1.5. STANDARD 4: Students will listen, speak, read, and write in English for classroom and social interaction.

1.5.1. 1. Use a variety of oral, print, and electronic forms for social communication and for writing to or for self, applying the conventions of social writing. Strategies: a. Use Blogging as means of maintaining social communication. b. Using student friendly social media that can be monitored such as edmodo.

1.5.2. 2. Describe, read about, participate in, or recommend a favorite activity, book, song, or other interest to various audiences. Strategies: a. Writing book reviews on goodreads incorporates social communication as well as a writing to recommend books.

1.5.3. 3. Request and provide information and assistance, orally or in writing, for personal, social, and academic purposes. Strategies: a. Teach expressions and routines include asking permission, making and responding to requests, greeting, making promises, thanking, and apologizing. b. model good methods.

1.5.4. 4. Listen attentively, take turns speaking, and build on others’ ideas when engaged in pair, group, or full-class discussions on personal, social, community, and academic topics. Strategies: a. Role play situations and model behaviors and speech. b. Show videos on courtesy and good practices c. Phone call strategy

1.5.5. 5. Follow oral and written directions to participate in classroom and social activities, and provide directions to peers in selected interactions.

1.5.6. 6. Use appropriate vocabulary, expressions, language, routines, and interaction styles for various audiences and formal and informal social or school situations, noticing how intention is realized through language. Strategies: a. Use workshop strategies to practice communicating in specific contexts such as chatting with friends, participating in group discussions, greeting a principal or other adult, making purchases.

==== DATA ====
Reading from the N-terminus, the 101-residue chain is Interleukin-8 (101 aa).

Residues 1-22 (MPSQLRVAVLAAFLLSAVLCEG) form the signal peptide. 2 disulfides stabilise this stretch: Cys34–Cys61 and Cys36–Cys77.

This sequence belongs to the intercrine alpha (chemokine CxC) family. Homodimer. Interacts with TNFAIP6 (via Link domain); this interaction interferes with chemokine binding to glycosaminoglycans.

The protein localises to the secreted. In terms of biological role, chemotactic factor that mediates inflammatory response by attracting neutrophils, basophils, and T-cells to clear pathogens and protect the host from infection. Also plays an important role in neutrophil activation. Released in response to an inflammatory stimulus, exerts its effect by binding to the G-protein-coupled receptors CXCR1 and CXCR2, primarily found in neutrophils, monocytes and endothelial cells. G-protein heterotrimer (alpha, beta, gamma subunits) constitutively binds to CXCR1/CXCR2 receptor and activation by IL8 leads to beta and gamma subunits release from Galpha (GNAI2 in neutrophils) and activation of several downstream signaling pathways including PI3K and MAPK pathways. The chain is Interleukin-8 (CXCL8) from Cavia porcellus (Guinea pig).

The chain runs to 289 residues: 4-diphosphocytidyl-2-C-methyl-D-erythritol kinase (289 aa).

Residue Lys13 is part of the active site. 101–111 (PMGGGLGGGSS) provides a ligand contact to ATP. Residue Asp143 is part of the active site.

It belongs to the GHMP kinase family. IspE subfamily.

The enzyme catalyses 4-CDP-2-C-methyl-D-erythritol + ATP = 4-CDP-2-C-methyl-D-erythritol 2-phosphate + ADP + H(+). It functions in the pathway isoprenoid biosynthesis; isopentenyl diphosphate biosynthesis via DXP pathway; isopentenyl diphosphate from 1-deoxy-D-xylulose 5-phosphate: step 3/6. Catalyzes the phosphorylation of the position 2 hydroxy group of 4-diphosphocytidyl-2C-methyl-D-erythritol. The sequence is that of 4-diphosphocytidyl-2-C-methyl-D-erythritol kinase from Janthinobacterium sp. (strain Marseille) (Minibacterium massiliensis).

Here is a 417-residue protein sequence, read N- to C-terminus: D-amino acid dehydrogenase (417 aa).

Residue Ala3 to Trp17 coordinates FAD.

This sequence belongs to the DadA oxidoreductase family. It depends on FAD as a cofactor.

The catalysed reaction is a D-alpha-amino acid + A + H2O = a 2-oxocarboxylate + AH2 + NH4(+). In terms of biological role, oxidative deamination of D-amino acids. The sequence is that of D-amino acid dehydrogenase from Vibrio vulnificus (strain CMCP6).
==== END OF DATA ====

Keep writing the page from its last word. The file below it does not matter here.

1.6. STANDARD 5: Students will demonstrate cross-cultural knowledge and understanding.

1.6.1. 1. Demonstrate an understanding of cultural and language patterns and norms in American English, including different regional and social varieties of English. Strategies: a. Use research techniques to create voice threads on cultural and language patterns.

1.6.2. 2. Demonstrate an understanding of a broad range of U.S. cultural and political referents through institutions, functions, and processes at the local and national levels, and compare/contrast these with parallels in the students’ native community. Strategies: a. Use Venn diagrams for differentiating between the cultures. b. Use mind mapping tools to demonstrate understanding

1.6.3. 3. Recognize and share cross-cultural experiences and ideas, and connect with those of others. Strategies: a. Culture share presentation activities. b. small group presentations